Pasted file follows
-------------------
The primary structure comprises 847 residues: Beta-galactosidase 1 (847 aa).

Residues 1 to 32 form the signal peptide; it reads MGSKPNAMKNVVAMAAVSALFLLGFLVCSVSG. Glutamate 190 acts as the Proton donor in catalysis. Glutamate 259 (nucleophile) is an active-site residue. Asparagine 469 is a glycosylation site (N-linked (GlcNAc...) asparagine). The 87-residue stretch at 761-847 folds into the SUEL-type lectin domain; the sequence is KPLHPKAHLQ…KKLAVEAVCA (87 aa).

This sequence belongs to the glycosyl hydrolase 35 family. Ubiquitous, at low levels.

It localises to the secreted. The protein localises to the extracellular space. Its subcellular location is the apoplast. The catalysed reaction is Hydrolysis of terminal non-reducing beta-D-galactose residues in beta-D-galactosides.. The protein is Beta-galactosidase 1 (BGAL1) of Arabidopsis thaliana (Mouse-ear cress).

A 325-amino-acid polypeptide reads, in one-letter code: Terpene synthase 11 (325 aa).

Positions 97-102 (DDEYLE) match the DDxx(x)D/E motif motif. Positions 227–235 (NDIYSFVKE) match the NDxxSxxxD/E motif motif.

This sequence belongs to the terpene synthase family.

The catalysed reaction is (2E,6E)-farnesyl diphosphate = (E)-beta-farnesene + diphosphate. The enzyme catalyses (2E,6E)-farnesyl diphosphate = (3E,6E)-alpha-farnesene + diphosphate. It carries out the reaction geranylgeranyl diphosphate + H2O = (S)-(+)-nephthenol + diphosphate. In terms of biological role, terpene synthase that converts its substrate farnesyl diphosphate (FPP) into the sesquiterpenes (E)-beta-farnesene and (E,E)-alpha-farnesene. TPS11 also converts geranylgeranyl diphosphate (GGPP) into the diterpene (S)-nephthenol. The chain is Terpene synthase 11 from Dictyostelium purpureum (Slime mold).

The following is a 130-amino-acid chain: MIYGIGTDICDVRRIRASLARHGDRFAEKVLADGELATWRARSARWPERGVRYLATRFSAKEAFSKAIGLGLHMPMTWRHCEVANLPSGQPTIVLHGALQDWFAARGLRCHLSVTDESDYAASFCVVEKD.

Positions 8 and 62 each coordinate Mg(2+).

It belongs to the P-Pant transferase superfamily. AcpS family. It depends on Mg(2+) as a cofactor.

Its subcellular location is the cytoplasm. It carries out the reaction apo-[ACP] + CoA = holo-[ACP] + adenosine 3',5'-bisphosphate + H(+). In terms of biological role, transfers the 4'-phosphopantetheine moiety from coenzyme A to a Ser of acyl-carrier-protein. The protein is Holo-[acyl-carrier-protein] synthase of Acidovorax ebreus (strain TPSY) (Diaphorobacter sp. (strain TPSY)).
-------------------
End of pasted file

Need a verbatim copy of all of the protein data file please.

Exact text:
The primary structure comprises 847 residues: Beta-galactosidase 1 (847 aa).

Residues 1 to 32 form the signal peptide; it reads MGSKPNAMKNVVAMAAVSALFLLGFLVCSVSG. Glutamate 190 acts as the Proton donor in catalysis. Glutamate 259 (nucleophile) is an active-site residue. Asparagine 469 is a glycosylation site (N-linked (GlcNAc...) asparagine). The 87-residue stretch at 761-847 folds into the SUEL-type lectin domain; the sequence is KPLHPKAHLQ…KKLAVEAVCA (87 aa).

This sequence belongs to the glycosyl hydrolase 35 family. Ubiquitous, at low levels.

It localises to the secreted. The protein localises to the extracellular space. Its subcellular location is the apoplast. The catalysed reaction is Hydrolysis of terminal non-reducing beta-D-galactose residues in beta-D-galactosides.. The protein is Beta-galactosidase 1 (BGAL1) of Arabidopsis thaliana (Mouse-ear cress).

A 325-amino-acid polypeptide reads, in one-letter code: Terpene synthase 11 (325 aa).

Positions 97-102 (DDEYLE) match the DDxx(x)D/E motif motif. Positions 227–235 (NDIYSFVKE) match the NDxxSxxxD/E motif motif.

This sequence belongs to the terpene synthase family.

The catalysed reaction is (2E,6E)-farnesyl diphosphate = (E)-beta-farnesene + diphosphate. The enzyme catalyses (2E,6E)-farnesyl diphosphate = (3E,6E)-alpha-farnesene + diphosphate. It carries out the reaction geranylgeranyl diphosphate + H2O = (S)-(+)-nephthenol + diphosphate. In terms of biological role, terpene synthase that converts its substrate farnesyl diphosphate (FPP) into the sesquiterpenes (E)-beta-farnesene and (E,E)-alpha-farnesene. TPS11 also converts geranylgeranyl diphosphate (GGPP) into the diterpene (S)-nephthenol. The chain is Terpene synthase 11 from Dictyostelium purpureum (Slime mold).

The following is a 130-amino-acid chain: MIYGIGTDICDVRRIRASLARHGDRFAEKVLADGELATWRARSARWPERGVRYLATRFSAKEAFSKAIGLGLHMPMTWRHCEVANLPSGQPTIVLHGALQDWFAARGLRCHLSVTDESDYAASFCVVEKD.

Positions 8 and 62 each coordinate Mg(2+).

It belongs to the P-Pant transferase superfamily. AcpS family. It depends on Mg(2+) as a cofactor.

Its subcellular location is the cytoplasm. It carries out the reaction apo-[ACP] + CoA = holo-[ACP] + adenosine 3',5'-bisphosphate + H(+). In terms of biological role, transfers the 4'-phosphopantetheine moiety from coenzyme A to a Ser of acyl-carrier-protein. The protein is Holo-[acyl-carrier-protein] synthase of Acidovorax ebreus (strain TPSY) (Diaphorobacter sp. (strain TPSY)).